A group of researchers from the Polytechnic University of Milan has conducted a long-term reliability assessment on the solar modules of the country’s first publicly-funded building-integrated photovoltaic (BIPV) project.
The 11 kW system was installed in December 2001 on a building of the Polytechnic University of Milan, and was continuously monitored during its operating life.
“The present research study focuses on the analyses of the key features and performances of the PV modules of the abovementioned system after 20 years of operation to outline the main effects resulting from long-term operating conditions that could directly impact modules’ efficiency and reliability,” the academics said.
In the paper “Long-term reliability of photovoltaic c-Si modules – A detailed assessment based on the first Italian BIPV project,” published in Solar Energy, the scientists explained that the solar array consists of 150 polycrystalline photovoltaic panels in an anodized aluminum frame provided by Shell Solar, a manufacturer that doesn't exist anymore. Each module has a peak output of 73 W and an efficiency of 10.6%.
The solar array is south-oriented and has a tilt angle of 65 degrees. The modules were placed on what had formerly been 30 skylights with a ventilated gap of 10 cm. “Due to waterproof issues, which caused water infiltration, the glass surfaces on the north side of the skylights were covered and sealed with a waterproofing membrane, resulting in the loss of their original purpose,” the researchers explained. “The PV system has been specifically designed to be placed over the obscured side of the sheds.”
The research group conducted the first detailed assessment of the BIPV system in 2014, at the end of its wear-out phase, and a second one in 2021, at the end of its warranty period. The latter consisted of an on-field inspection with the naked eye and an infrared (IR) camera. After it was finalized, seven modules were transferred to a laboratory in Switzerland that performed an I-V characterization test and an electroluminescence imaging analysis.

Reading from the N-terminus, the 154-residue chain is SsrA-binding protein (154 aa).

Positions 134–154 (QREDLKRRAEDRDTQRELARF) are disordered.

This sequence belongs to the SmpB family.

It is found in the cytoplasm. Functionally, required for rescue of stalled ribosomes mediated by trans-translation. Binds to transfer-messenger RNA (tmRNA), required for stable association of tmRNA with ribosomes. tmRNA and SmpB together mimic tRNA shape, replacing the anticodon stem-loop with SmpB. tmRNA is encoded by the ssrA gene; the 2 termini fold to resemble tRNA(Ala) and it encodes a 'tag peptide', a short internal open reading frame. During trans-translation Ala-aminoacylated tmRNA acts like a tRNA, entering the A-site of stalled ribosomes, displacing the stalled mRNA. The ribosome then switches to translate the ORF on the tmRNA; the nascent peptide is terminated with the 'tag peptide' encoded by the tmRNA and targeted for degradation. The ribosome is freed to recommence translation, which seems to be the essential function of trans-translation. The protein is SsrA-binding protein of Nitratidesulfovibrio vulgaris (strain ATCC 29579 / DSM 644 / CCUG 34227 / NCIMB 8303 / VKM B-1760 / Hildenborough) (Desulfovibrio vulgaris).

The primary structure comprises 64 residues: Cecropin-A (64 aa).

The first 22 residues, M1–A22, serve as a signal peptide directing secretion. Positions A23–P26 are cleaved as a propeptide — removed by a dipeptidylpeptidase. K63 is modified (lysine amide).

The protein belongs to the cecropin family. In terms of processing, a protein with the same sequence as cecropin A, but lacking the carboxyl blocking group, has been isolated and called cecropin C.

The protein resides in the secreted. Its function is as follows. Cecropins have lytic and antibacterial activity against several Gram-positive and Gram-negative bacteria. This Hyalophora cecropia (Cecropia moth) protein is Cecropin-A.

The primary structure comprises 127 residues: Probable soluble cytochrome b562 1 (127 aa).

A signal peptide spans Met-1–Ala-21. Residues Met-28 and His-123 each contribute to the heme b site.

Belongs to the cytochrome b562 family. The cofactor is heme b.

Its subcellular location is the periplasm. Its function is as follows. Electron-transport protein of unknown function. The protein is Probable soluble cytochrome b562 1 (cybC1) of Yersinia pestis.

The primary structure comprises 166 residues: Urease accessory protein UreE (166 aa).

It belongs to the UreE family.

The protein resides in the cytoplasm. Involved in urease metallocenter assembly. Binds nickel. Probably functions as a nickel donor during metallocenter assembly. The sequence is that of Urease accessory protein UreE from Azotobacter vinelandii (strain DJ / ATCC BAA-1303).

“Delamination and chalking are the most widespread alterations since they interest all modules of the plant,” the researchers explained. Delamination occurs when different layers lose their adhesive properties, while chalking is the formation of white powder on the outer backside layer due to the photothermal degradation of the back sheet polymer.
“In 12% of the modules, delamination is limited to less than 25% of the surface while for the remaining 88%, it is above this threshold, but never exceeding 50%,” the researchers emphasized, noting that the three panels affected just by delamination and chalking, among the tested modules, all show an average annual degradation rate over 20 years lower than 0.8 % per year.
The group also considered the results obtained in 2014 and found that delamination occurred with a nonlinear trend, and that it increased relatively in the last seven years of operation. One module, for example, saw its average annual degradation rate rise from 0.63% per year in the first 13 years to 1.67% per year in the last 7 years.
The analysis also revealed that heavy encapsulant discoloration affected around 40% of the modules, and snail tracks appeared on 10%. Just one module from over 150 showed severe fault, as water entered the junction box, resulting in corrosion.
“Obtained results confirm the reliability of c-Si technology, stressing the importance of careful monitoring especially after the 15th year, when an increase of the degradation rate might occur,” the scientists concluded.
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